World Bank urges ‘deep digitalisation’
World Bank urges ‘deep digitalisation’
Thorough transformation of the economy crucial to recovery
Deep digitalisation and transformation are the keys to speeding up Thailand’s recovery from the pandemic, says the World Bank.
Speaking at a virtual event, “Thailand Economic Monitor. Living with Covid in a Digital World”, Ndiame Diop, World Bank country director for Brunei, Malaysia, Philippines and Thailand, emphasised the importance of deep digitalisation.
He said the Covid-19 pandemic has created a unique opportunity for Thailand to catalyse innovations by inducing firms and customers to embrace digital solutions.
“Thailand is in a unique position to capitalise on these digital dividends created by the pandemic,” said Dr Diop. “[Deep digitalisation] represents a key building block to an innovation-led growth model which has emerged as a critical strategy for Thailand to escape the middle-income trap.”
According to the bank, deep digitalisation is characterised by the digital transformation of back-end business solutions, internal business processes and supply chain management solutions. These factors are linked to higher resilience and superior firm performance, revenue, and resiliency.
For deep digitalisation to happen in Thailand, Dr Diop urged Thai policymakers to pay more attention to three areas — digital market competition enhancement, better accessibility to financial innovations, and expansion in digital and complementary skills.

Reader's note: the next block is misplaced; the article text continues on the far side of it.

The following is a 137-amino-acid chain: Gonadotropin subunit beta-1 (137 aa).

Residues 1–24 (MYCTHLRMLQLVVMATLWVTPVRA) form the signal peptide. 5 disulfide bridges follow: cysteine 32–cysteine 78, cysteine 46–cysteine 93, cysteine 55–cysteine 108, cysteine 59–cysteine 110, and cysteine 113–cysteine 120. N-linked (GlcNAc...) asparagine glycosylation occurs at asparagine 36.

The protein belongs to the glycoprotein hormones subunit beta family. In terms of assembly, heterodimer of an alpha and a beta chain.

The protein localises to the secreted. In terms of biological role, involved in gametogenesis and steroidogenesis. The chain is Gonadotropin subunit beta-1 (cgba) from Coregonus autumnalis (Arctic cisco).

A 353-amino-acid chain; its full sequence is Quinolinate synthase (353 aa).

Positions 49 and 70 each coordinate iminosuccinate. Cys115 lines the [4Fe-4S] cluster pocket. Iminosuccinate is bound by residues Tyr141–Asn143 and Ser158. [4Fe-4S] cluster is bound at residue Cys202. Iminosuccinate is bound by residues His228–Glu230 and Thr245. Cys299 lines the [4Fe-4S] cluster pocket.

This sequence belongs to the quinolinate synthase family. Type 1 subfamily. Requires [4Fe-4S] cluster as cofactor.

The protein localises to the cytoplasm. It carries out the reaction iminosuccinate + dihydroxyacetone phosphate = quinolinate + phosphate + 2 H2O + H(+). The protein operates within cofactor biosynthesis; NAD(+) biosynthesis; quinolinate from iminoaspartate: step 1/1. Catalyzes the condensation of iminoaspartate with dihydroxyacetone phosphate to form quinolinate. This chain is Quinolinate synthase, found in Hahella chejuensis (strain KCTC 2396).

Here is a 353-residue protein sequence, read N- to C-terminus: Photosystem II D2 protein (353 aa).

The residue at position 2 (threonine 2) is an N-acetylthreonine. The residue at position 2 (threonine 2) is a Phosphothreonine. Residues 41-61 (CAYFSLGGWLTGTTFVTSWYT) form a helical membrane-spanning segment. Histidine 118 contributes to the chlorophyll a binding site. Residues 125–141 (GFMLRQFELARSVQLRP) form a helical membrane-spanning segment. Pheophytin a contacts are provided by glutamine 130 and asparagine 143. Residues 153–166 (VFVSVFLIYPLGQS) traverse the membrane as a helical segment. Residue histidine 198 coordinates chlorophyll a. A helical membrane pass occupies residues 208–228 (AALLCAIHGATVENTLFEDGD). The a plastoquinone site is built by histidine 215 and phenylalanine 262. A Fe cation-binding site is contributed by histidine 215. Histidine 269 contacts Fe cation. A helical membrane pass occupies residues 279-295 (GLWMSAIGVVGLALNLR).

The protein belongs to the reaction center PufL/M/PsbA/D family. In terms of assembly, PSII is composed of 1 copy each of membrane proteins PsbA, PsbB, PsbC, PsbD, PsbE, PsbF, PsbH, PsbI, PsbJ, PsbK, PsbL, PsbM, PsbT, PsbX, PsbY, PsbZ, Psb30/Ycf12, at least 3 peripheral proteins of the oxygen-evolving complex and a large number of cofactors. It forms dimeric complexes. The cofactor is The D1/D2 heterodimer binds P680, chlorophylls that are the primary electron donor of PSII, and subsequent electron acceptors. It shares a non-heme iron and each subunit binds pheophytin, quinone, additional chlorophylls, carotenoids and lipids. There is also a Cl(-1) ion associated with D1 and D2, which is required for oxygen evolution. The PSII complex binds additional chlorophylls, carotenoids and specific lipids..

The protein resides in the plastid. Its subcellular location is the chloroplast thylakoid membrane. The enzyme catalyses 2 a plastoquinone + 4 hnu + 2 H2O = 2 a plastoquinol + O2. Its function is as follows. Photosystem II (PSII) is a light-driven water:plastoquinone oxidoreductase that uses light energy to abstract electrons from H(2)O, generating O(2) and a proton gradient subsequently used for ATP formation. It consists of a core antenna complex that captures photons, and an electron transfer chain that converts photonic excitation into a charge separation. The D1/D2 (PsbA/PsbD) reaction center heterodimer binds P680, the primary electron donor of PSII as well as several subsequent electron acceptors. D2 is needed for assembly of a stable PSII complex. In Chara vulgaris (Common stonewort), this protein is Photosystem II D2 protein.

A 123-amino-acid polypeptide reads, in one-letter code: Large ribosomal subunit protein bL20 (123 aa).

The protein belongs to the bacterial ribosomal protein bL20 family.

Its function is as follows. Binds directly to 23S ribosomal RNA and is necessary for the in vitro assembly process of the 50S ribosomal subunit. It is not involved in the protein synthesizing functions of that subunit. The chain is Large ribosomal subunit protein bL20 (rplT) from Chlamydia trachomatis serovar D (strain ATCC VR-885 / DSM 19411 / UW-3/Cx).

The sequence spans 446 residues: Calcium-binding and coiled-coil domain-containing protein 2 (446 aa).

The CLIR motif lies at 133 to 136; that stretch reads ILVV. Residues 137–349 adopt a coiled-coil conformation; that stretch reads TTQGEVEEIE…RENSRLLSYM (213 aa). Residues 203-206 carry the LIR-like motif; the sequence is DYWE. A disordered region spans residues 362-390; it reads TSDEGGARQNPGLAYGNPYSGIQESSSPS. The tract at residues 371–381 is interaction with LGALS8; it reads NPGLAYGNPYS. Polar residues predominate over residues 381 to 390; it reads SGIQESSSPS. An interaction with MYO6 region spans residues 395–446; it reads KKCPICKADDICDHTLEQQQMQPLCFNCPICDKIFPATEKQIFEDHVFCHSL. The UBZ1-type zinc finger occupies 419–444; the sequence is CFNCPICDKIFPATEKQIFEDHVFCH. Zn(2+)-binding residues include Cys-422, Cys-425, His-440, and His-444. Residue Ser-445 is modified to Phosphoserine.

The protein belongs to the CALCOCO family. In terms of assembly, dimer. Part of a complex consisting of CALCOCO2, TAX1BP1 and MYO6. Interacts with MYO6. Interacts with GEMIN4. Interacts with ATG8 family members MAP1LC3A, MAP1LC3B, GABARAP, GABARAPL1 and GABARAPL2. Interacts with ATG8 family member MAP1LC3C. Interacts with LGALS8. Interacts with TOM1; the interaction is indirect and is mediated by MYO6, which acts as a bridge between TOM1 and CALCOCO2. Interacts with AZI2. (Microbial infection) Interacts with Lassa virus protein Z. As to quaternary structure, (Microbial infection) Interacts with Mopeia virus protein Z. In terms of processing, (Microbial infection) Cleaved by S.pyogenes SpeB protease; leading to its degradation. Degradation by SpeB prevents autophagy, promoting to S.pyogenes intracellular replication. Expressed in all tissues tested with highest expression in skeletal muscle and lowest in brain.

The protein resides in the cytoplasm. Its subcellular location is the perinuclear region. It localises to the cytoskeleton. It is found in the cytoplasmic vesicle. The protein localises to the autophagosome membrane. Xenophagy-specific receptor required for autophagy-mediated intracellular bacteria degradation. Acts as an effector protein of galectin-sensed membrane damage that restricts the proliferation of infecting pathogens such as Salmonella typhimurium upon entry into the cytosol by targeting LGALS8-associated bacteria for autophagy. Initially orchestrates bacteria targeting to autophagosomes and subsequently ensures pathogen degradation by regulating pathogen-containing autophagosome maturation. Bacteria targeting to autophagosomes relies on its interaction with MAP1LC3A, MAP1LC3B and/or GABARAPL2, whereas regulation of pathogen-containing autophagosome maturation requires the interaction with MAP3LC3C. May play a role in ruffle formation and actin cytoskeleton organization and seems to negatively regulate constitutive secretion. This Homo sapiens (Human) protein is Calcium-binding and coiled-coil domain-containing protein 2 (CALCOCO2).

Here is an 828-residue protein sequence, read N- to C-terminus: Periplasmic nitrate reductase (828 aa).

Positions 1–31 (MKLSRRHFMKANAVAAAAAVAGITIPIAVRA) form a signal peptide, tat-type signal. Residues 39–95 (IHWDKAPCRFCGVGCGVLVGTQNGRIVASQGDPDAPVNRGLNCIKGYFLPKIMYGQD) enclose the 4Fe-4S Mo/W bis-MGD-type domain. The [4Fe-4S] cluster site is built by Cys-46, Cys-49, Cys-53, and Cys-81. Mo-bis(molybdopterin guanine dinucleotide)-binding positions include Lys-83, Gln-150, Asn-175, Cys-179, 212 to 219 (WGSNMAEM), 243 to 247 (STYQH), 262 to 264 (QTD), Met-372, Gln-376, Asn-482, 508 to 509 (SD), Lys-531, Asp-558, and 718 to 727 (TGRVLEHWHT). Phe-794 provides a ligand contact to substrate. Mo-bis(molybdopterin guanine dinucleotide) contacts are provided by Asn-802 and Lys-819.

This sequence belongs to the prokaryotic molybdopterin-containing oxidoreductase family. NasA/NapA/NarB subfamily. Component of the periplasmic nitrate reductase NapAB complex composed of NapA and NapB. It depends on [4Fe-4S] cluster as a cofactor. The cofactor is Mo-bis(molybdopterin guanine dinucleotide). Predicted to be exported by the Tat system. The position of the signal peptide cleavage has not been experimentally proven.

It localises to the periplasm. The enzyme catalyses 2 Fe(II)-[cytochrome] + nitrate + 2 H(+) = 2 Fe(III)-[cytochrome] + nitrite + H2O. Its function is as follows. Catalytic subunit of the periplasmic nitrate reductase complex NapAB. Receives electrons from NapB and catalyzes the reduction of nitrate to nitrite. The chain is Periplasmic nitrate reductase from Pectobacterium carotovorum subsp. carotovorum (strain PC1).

The bank’s senior economist, Jaime Frias, said Thailand must accelerate its adoption of technology first before it can reach the ambitious target of becoming a high-income country by 2037.
He offered three key areas that need major improvement — competition in digital markets, innovation finance for digitalisation, and digital and complementary skills.
“Thailand must introduce regulations that can stimulate dynamism by promoting the entrance of new firms to the digital economy. It is also important to promote data availability and data sharing without infringing data privacy,” Mr Frias said.
Thailand, he said, should expand mechanisms to promote transparency and provisions to prevent spectrum hoarding so that all firms have equal access to quality broadband services.
Nonetheless, he praised Thailand for introducing policy instruments that promote equity, such as a private equity SME trust that has been implemented since 2017.
Thailand could scale up the efforts by aligning regulations with international practices, he said. Global investors believe that Thailand’s market is not as attractive because there are only a few options to exit, the bank found.
What’s more, the country should expand its female labour force participation and enhance the availability of foreign professionals to bridge skills gaps.
Thailand has been hit hard by the pandemic. Still, the World Bank said the country’s resurgence in exports, the border reopening, and significant fiscal support have contributed to a gradual recovery.
Nonetheless, the timing and strength of the recovery lies in the progress of vaccinations.
“This is an important challenge for Thailand, which is behind many countries in the region including Malaysia and Indonesia,” he said. “Good progress will improve the prospects for consumption and investment and allow a fuller reopening of the country to international tourists, which is critical for the economy.”
Looking beyond Thailand
The pandemic is hindering economic progress and disrupting the momentum of the global recovery. One example is supply chain challenges. These have allowed an imbalanced recovery to fester.
According to the bank, China is projected to have faster-than-expected GDP growth of 8.5% in 2021, while other Asean members such as Indonesia and Philippines are expected to grow at above 5%.
The bank said the global recovery is set to continue next year, but it will be slow progress as the pandemic’s unpredictability remains a big factor.